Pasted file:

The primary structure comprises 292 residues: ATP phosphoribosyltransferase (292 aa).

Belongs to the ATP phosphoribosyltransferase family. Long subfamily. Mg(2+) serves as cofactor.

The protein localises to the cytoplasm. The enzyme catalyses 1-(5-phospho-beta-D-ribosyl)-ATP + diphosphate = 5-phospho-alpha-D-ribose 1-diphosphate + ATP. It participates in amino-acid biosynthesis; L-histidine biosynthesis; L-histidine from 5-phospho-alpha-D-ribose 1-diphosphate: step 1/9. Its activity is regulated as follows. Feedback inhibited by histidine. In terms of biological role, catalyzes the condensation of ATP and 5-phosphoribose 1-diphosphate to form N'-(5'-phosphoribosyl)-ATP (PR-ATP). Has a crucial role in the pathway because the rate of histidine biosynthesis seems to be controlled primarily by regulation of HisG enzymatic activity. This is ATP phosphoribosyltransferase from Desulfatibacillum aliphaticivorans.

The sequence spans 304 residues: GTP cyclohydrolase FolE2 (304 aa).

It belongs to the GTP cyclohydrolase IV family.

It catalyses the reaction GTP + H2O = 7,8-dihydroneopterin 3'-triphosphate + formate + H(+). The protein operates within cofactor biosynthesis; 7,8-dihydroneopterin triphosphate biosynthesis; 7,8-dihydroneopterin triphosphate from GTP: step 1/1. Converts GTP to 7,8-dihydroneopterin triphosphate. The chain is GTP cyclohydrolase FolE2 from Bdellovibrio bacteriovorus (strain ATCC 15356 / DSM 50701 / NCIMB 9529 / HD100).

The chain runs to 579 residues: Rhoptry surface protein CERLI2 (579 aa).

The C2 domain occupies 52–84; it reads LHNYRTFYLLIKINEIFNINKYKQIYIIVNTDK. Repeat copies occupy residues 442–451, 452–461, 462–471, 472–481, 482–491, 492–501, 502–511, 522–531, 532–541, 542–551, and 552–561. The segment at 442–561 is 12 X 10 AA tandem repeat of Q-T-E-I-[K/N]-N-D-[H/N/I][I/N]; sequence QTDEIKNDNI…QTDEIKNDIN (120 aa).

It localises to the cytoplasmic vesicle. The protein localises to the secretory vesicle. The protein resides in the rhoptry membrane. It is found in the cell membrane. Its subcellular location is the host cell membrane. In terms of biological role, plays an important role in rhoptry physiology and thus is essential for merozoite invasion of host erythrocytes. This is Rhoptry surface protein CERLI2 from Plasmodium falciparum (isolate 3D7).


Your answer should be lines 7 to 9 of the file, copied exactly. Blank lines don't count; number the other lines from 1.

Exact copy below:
The chain runs to 579 residues: Rhoptry surface protein CERLI2 (579 aa).

The C2 domain occupies 52–84; it reads LHNYRTFYLLIKINEIFNINKYKQIYIIVNTDK. Repeat copies occupy residues 442–451, 452–461, 462–471, 472–481, 482–491, 492–501, 502–511, 522–531, 532–541, 542–551, and 552–561. The segment at 442–561 is 12 X 10 AA tandem repeat of Q-T-E-I-[K/N]-N-D-[H/N/I][I/N]; sequence QTDEIKNDNI…QTDEIKNDIN (120 aa).

It localises to the cytoplasmic vesicle. The protein localises to the secretory vesicle. The protein resides in the rhoptry membrane. It is found in the cell membrane. Its subcellular location is the host cell membrane. In terms of biological role, plays an important role in rhoptry physiology and thus is essential for merozoite invasion of host erythrocytes. This is Rhoptry surface protein CERLI2 from Plasmodium falciparum (isolate 3D7).